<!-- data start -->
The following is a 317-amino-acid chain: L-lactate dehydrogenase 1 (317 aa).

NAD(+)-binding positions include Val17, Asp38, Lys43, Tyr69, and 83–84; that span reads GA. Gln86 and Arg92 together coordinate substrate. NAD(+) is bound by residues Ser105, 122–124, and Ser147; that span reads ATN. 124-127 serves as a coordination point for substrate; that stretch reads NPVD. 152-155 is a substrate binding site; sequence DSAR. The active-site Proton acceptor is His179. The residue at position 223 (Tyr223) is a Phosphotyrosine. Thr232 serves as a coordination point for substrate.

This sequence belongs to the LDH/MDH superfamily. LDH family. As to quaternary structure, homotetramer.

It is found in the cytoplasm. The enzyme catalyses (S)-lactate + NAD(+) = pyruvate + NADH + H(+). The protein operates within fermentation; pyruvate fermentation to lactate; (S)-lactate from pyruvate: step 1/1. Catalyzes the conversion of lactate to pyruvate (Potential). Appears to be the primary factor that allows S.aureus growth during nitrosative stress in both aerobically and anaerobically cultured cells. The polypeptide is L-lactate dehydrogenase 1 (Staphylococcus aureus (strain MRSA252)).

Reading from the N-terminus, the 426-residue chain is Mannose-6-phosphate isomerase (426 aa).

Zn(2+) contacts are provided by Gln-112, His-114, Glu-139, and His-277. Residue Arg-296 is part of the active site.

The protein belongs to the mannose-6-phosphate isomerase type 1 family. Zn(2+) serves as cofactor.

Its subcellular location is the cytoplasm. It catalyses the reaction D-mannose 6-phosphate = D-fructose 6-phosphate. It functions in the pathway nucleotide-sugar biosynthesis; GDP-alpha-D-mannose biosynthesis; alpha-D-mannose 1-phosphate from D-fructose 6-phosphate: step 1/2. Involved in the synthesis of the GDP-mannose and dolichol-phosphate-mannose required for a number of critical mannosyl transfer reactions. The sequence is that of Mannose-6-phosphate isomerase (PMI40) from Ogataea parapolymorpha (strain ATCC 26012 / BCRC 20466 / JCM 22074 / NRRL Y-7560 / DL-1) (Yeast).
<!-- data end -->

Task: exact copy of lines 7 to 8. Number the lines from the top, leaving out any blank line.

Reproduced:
The protein belongs to the mannose-6-phosphate isomerase type 1 family. Zn(2+) serves as cofactor.

Its subcellular location is the cytoplasm. It catalyses the reaction D-mannose 6-phosphate = D-fructose 6-phosphate. It functions in the pathway nucleotide-sugar biosynthesis; GDP-alpha-D-mannose biosynthesis; alpha-D-mannose 1-phosphate from D-fructose 6-phosphate: step 1/2. Involved in the synthesis of the GDP-mannose and dolichol-phosphate-mannose required for a number of critical mannosyl transfer reactions. The sequence is that of Mannose-6-phosphate isomerase (PMI40) from Ogataea parapolymorpha (strain ATCC 26012 / BCRC 20466 / JCM 22074 / NRRL Y-7560 / DL-1) (Yeast).